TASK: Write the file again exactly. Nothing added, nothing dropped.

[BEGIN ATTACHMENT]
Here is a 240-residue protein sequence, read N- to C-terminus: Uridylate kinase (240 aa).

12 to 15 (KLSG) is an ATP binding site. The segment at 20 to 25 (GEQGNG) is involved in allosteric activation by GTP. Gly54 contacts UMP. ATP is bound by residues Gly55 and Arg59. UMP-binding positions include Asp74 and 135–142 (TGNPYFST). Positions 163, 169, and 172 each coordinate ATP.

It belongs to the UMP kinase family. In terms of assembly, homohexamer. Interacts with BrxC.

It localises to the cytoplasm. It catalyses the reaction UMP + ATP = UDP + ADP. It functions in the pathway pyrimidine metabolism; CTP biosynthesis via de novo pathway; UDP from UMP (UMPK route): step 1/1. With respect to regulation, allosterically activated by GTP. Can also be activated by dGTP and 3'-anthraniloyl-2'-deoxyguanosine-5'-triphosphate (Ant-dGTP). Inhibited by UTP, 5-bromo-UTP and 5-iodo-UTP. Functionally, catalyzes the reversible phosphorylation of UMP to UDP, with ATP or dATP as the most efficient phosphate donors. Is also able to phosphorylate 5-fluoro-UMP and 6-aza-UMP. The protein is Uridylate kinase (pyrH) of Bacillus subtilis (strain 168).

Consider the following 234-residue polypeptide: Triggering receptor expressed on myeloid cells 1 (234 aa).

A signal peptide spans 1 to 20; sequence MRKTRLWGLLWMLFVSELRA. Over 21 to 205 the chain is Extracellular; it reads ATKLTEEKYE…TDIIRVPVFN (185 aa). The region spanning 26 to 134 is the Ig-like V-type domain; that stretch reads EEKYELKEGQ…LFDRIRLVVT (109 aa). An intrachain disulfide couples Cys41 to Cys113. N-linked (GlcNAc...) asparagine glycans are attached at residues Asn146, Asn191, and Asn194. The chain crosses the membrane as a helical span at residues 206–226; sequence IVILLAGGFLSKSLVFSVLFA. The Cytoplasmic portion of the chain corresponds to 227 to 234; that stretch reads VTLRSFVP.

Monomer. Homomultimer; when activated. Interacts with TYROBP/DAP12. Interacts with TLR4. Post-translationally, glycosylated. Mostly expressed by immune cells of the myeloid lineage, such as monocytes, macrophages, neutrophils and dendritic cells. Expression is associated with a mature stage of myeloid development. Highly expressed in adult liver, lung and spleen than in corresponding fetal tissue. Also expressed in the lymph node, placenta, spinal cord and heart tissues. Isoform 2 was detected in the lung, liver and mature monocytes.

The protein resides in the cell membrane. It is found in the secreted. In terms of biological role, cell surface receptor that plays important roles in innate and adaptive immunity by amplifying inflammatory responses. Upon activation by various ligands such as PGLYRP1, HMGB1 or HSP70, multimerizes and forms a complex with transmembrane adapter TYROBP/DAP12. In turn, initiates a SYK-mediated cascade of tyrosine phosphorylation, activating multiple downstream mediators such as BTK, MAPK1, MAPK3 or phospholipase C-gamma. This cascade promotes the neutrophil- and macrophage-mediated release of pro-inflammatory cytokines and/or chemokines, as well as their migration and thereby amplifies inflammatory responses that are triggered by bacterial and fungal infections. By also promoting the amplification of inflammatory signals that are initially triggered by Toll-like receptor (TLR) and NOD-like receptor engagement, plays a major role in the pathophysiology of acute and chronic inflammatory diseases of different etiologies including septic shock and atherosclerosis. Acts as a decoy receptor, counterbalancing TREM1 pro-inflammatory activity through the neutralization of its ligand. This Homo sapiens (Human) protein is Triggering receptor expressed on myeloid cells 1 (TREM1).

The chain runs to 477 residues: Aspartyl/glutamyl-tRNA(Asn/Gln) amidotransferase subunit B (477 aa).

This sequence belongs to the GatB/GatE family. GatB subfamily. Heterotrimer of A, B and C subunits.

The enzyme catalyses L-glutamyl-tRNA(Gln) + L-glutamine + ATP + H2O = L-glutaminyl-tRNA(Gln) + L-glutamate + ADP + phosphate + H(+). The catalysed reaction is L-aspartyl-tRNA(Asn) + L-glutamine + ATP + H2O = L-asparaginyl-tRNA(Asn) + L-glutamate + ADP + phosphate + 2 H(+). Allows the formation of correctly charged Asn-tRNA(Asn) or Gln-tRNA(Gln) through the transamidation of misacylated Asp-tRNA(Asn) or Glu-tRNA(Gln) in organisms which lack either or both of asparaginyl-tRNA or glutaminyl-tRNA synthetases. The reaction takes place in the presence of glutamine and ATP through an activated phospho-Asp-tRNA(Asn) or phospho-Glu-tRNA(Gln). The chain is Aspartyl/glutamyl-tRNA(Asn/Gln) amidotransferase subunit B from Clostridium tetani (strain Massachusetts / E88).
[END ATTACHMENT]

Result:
Here is a 240-residue protein sequence, read N- to C-terminus: Uridylate kinase (240 aa).

12 to 15 (KLSG) is an ATP binding site. The segment at 20 to 25 (GEQGNG) is involved in allosteric activation by GTP. Gly54 contacts UMP. ATP is bound by residues Gly55 and Arg59. UMP-binding positions include Asp74 and 135–142 (TGNPYFST). Positions 163, 169, and 172 each coordinate ATP.

It belongs to the UMP kinase family. In terms of assembly, homohexamer. Interacts with BrxC.

It localises to the cytoplasm. It catalyses the reaction UMP + ATP = UDP + ADP. It functions in the pathway pyrimidine metabolism; CTP biosynthesis via de novo pathway; UDP from UMP (UMPK route): step 1/1. With respect to regulation, allosterically activated by GTP. Can also be activated by dGTP and 3'-anthraniloyl-2'-deoxyguanosine-5'-triphosphate (Ant-dGTP). Inhibited by UTP, 5-bromo-UTP and 5-iodo-UTP. Functionally, catalyzes the reversible phosphorylation of UMP to UDP, with ATP or dATP as the most efficient phosphate donors. Is also able to phosphorylate 5-fluoro-UMP and 6-aza-UMP. The protein is Uridylate kinase (pyrH) of Bacillus subtilis (strain 168).

Consider the following 234-residue polypeptide: Triggering receptor expressed on myeloid cells 1 (234 aa).

A signal peptide spans 1 to 20; sequence MRKTRLWGLLWMLFVSELRA. Over 21 to 205 the chain is Extracellular; it reads ATKLTEEKYE…TDIIRVPVFN (185 aa). The region spanning 26 to 134 is the Ig-like V-type domain; that stretch reads EEKYELKEGQ…LFDRIRLVVT (109 aa). An intrachain disulfide couples Cys41 to Cys113. N-linked (GlcNAc...) asparagine glycans are attached at residues Asn146, Asn191, and Asn194. The chain crosses the membrane as a helical span at residues 206–226; sequence IVILLAGGFLSKSLVFSVLFA. The Cytoplasmic portion of the chain corresponds to 227 to 234; that stretch reads VTLRSFVP.

Monomer. Homomultimer; when activated. Interacts with TYROBP/DAP12. Interacts with TLR4. Post-translationally, glycosylated. Mostly expressed by immune cells of the myeloid lineage, such as monocytes, macrophages, neutrophils and dendritic cells. Expression is associated with a mature stage of myeloid development. Highly expressed in adult liver, lung and spleen than in corresponding fetal tissue. Also expressed in the lymph node, placenta, spinal cord and heart tissues. Isoform 2 was detected in the lung, liver and mature monocytes.

The protein resides in the cell membrane. It is found in the secreted. In terms of biological role, cell surface receptor that plays important roles in innate and adaptive immunity by amplifying inflammatory responses. Upon activation by various ligands such as PGLYRP1, HMGB1 or HSP70, multimerizes and forms a complex with transmembrane adapter TYROBP/DAP12. In turn, initiates a SYK-mediated cascade of tyrosine phosphorylation, activating multiple downstream mediators such as BTK, MAPK1, MAPK3 or phospholipase C-gamma. This cascade promotes the neutrophil- and macrophage-mediated release of pro-inflammatory cytokines and/or chemokines, as well as their migration and thereby amplifies inflammatory responses that are triggered by bacterial and fungal infections. By also promoting the amplification of inflammatory signals that are initially triggered by Toll-like receptor (TLR) and NOD-like receptor engagement, plays a major role in the pathophysiology of acute and chronic inflammatory diseases of different etiologies including septic shock and atherosclerosis. Acts as a decoy receptor, counterbalancing TREM1 pro-inflammatory activity through the neutralization of its ligand. This Homo sapiens (Human) protein is Triggering receptor expressed on myeloid cells 1 (TREM1).

The chain runs to 477 residues: Aspartyl/glutamyl-tRNA(Asn/Gln) amidotransferase subunit B (477 aa).

This sequence belongs to the GatB/GatE family. GatB subfamily. Heterotrimer of A, B and C subunits.

The enzyme catalyses L-glutamyl-tRNA(Gln) + L-glutamine + ATP + H2O = L-glutaminyl-tRNA(Gln) + L-glutamate + ADP + phosphate + H(+). The catalysed reaction is L-aspartyl-tRNA(Asn) + L-glutamine + ATP + H2O = L-asparaginyl-tRNA(Asn) + L-glutamate + ADP + phosphate + 2 H(+). Allows the formation of correctly charged Asn-tRNA(Asn) or Gln-tRNA(Gln) through the transamidation of misacylated Asp-tRNA(Asn) or Glu-tRNA(Gln) in organisms which lack either or both of asparaginyl-tRNA or glutaminyl-tRNA synthetases. The reaction takes place in the presence of glutamine and ATP through an activated phospho-Asp-tRNA(Asn) or phospho-Glu-tRNA(Gln). The chain is Aspartyl/glutamyl-tRNA(Asn/Gln) amidotransferase subunit B from Clostridium tetani (strain Massachusetts / E88).